Ketamine Therapy Now Available to treat Anorexia Nervosa

Anorexia Nervosa is an eating disorder characterized by a distorted sense of body image, an obsessive pursuit of weight loss, a pathological fear of gaining weight, and is frequently associated with concurrent anxiety and depression. People who develop anorexia are often high achievers with relentless standards. It is more common in women, but some men are also at risk, particularly male athletes who are trying to fit into restrictive weight categories for their sport. Anorexics tend to over-exercise, and while they might refuse to eat, or keep food down, they might also obsess about food, even making elaborate food plans and cooking for others.

The prevalence of Anorexia Nervosa in the general population is less than that of other psycho-emotional conditions. However, those with anorexia who do not respond to standard treatment have the greatest risk for fatal complications from their condition. Anorexia statistics are elusive (those who suffer from it often hide symptoms) but probably 10 percent or so of patients who develop the most severe form may die from complications as a direct result of the disease.

Current treatment focuses on supervision to ensure compliance with meal plans, cognitive behavioral therapy to address underlying mental and emotional traumas and triggers, and Selective Serotonin Reuptake Inhibitors (SSRIs) to combat coexisting depressive symptoms. Olanzapine, an anti-psychotic drug with a side effect of weight gain, is sometimes prescribed.

Recovery from anorexia is often elusive and complicated, as difficult health problems can result from malnutrition, and compulsive thought and emotional patterns get in the way of resuming a healthy regime of eating and exercise. Signs of infertility and severe bone loss appear initially, but every system in the body is eventually at risk – from cognitive function to impairment of the kidneys and lungs. End-stage anorexics are at risk of seizures due to electrolyte and blood sugar imbalances, or even fatal cardiac arrest. Fast, effective treatment may be critical to saving lives.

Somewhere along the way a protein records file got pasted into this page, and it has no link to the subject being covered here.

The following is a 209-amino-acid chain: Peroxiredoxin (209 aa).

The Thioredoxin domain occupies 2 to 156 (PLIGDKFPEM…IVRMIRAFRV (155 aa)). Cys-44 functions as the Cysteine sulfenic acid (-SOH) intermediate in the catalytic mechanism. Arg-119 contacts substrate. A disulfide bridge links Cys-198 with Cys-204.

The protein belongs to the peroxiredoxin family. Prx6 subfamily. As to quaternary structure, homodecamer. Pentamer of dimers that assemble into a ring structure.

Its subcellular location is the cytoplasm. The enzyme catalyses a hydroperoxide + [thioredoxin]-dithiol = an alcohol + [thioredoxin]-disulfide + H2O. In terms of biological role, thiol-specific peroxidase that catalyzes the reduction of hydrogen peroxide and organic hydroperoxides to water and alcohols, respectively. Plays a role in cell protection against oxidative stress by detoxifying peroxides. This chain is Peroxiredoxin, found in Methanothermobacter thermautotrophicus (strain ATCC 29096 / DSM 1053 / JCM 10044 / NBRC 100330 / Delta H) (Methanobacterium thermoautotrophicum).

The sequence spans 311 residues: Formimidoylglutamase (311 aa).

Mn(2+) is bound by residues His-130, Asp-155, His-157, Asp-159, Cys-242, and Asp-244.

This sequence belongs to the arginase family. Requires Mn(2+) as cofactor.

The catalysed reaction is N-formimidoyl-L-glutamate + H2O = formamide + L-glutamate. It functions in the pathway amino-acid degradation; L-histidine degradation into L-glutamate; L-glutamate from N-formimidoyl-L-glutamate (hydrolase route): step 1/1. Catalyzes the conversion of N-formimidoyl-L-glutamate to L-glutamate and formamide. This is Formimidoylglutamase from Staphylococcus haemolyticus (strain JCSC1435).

Ketamine therapy offers hope for those who do not responded to standard treatment. There is evidence that ketamine inhibition of NMDA receptors in the hippocampus of the brain (an area associated with emotion) could interrupt the thought and memory patterns that drive anorexia nervosa.

In a small study conducted by researchers at the University of Cambridge, nearly two-thirds of participants with Refractory Anorexia Nervosa (those not responding to standard medical therapy) who received multiple intravenous infusions of Ketamine, in combination with an oral opioid-blocking medication, saw a complete elimination of their compulsive thought patterns. And more than half of those patients returned to healthier eating behaviours for a long period after their discharge from the hospital.

Medically-supervised Ketamine therapy is worth considering if you or someone you know is struggling with moderate, severe, or life threatening Anorexia Nervosa. Contact us at the Arizona Ketamine Treatment and Research Institute (AKTARI) for more information, or call 480-626–2727 to book an appointment.

The speed with which a person changed from the high arousal, compulsive [anorexia] state to the more normal state was occasionally fast enough to resemble a change in personality.

Dr. I.H. Mills, University of Cambridge Department of Anaesthetics, UK

The clinical response was associated with a significant decrease in Compulsion score: [from 44.0 before Ketamine to 27.0. after Ketamine].

Dr. I.H. Mills, University of Cambridge Department of Anaesthetics, UK